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Key points

  • Following the outbreak of the COVID-19 pandemic, bus journeys per person in all regions drastically decreased. The levels still haven’t recovered to pre-pandemic levels in 2021/22.
  • Before the pandemic, between 1991/92 and 2019/20, bus journeys per person increased by 39% in London and 7% in the South East.
  • All other regions of the UK have seen declines in bus journeys per person over the past 30 years, ranging from a decrease of 56% in the North East to a decrease of 11% in the East of England.

Bus services can support a wide range of policy objectives that are important for health, by increasing economic and social participation. In some regions, especially in rural areas and isolated communities, buses are the only means of public transport that enable people to connect with other areas.

This chart shows the percentage change in bus passenger journeys per person in each region of Great Britain, since 1991/92.

Following the outbreak of the COVID-19 pandemic, bus journeys per person in all regions drastically decreased. The levels still hadn’t recovered to pre-pandemic levels in 2021/22.

Before the pandemic, between 1991/92 and 2019/20, bus passenger journeys per person decreased by 12% in England, 41% in Scotland and 38% in Wales.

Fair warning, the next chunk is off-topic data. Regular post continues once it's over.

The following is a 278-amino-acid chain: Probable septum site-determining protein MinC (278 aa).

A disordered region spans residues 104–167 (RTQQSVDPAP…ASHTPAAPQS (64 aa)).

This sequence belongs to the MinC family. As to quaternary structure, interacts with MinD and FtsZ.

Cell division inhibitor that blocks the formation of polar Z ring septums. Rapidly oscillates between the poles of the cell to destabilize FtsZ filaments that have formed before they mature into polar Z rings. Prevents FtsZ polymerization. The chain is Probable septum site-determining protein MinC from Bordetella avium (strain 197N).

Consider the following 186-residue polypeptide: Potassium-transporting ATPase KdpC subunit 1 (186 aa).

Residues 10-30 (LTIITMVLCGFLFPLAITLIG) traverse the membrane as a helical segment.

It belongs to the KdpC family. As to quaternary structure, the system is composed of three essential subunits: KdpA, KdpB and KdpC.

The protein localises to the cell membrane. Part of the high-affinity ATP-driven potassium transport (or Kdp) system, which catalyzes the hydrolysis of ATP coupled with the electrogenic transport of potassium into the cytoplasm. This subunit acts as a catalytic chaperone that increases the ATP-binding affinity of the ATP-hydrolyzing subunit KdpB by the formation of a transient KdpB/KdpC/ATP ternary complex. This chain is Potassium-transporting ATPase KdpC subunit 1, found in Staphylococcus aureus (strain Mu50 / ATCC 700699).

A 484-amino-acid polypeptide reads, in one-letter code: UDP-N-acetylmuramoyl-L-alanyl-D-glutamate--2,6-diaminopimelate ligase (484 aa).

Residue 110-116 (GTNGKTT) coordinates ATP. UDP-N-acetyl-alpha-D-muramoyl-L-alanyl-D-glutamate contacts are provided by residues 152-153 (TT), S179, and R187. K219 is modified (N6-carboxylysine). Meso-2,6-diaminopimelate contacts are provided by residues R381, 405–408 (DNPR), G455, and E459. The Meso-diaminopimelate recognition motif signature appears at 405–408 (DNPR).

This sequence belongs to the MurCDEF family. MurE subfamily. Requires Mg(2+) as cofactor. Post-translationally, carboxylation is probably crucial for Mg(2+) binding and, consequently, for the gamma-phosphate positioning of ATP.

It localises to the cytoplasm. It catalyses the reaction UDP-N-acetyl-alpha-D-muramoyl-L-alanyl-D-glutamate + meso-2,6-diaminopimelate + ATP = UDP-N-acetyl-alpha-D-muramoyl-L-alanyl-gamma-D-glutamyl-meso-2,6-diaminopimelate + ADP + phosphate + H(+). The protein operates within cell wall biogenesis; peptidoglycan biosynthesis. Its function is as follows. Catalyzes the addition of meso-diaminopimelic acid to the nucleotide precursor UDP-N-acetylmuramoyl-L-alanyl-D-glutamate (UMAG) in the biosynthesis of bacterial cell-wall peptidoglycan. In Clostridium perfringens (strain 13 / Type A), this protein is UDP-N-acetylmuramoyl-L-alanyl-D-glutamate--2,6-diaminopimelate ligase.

The aggregate figure for England hides large variations across different regions.

  • Before the pandemic, bus passenger journeys per person had decreased by 56% in the North East, 50% in Yorkshire and the Humber, and 46% in the West Midlands. They have fallen further as a result of the pandemic.
  • In London, bus passenger journeys increased by 70% between 1991/92 and 2008/09. Since then, the number of journeys had been falling up until the COVID-19 pandemic, when we saw a large drop in journeys.
  • Before the pandemic, bus passenger journeys per person had increased by 7% in the South East. However, they have since fallen as a result of the pandemic.

The difference in bus travel is partly due to how different schemes operate. Bus services in London operate through Transport for London (TfL), which has introduced policies supporting greater bus use, such as the congestion charge, additional priority bus lanes, an advanced smart ticketing system, better passenger information, regulated fares and a 24-hour bus service.

Outside London, bus services were deregulated with the aim of improving services and reducing public spending through greater private sector competition. Bus routes operate for a profit, so reduced funding and use can lead to a cycle of higher prices, further falls in use and eventual closure of routes. The Bus Services Act (2017) gave metro mayors new powers to use franchising agreements in the same way as TfL has in London.

Policy action can clearly make a difference to bus provision. Providing combined local authorities with access to franchising powers could help improve local bus services. Further investment in services and policies that support bus use is also required.

  • There was a break in the local bus series (outside London) due to changes in the estimation methodology from 2004/05.

Source: Health Foundation analysis of Department for Transport, Annual Bus Statistics, 1991/92 to 2021/22.

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